What are the most dangerous/plaintiff-friendly venues in your State?

There have been reports of a District Court Judge in the 3rd Judicial District in Sweetwater County, Wyoming making inappropriate negative comments about a defendant (health care provider) in front of a jury.  Recently, a $10.2 million-dollar jury verdict was awarded in this this judicial district.  The court house sits in Green River, Wyoming, which is along Interstate 80.  The community deals with a large volume of commercial traffic every day and will have preformed opinions about the transportation industry.

Is there a cap on punitive damages in your State?

The only damage caps in Wyoming are for actions against governmental entities.  The Governmental Claims Act provides caps of $250,000.00 for any one claimant or $500,000.00 for multiple claimants recovering for certain acts of negligence committed by a governmental entity and/or its public employees while acting within the scope of their employment.  See Wyo. Stat. §1-39-101 et seq.

Admissible evidence regarding medical damages – can the plaintiff seek to recover the amount charged or the amount paid?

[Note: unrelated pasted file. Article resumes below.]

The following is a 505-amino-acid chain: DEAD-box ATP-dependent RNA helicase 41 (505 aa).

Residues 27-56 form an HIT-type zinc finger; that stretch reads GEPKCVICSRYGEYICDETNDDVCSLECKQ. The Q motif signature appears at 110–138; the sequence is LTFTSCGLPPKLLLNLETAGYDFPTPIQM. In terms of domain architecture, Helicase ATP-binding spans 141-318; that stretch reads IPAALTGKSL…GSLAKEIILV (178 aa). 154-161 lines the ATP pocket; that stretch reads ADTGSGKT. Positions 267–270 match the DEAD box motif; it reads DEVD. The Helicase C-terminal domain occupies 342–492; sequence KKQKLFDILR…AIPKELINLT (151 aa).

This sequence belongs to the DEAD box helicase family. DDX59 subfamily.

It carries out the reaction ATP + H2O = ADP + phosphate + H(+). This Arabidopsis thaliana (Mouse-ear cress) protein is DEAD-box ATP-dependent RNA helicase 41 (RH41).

The question of whether plaintiffs can recover the medical expenses billed versus the medical expenses paid by a third-party insurer has not been addressed by the Wyoming Supreme Court.  However, Wyoming trial courts have generally held that the only the amount billed can be presented to the jury (i.e. the defense has generally been prohibited from introducing evidence of the amount paid).  The 10th Circuit Court of Appeals held that payments made by Workers’ Compensation to the Plaintiff’s medical-care providers fall under the collateral-source rule, and excluded evidence of discounted workers compensation payments. See Prager v. Campbell County Mem. Hosp., 2013 U.S. App. LEXIS 17806, 28-29 (10th Cir. 2013).  Recent attempts to introduce legislation that would allow for introduction of the amount paid to the medical provider, backed by the Defense Lawyers Association of Wyoming, were unsuccessful.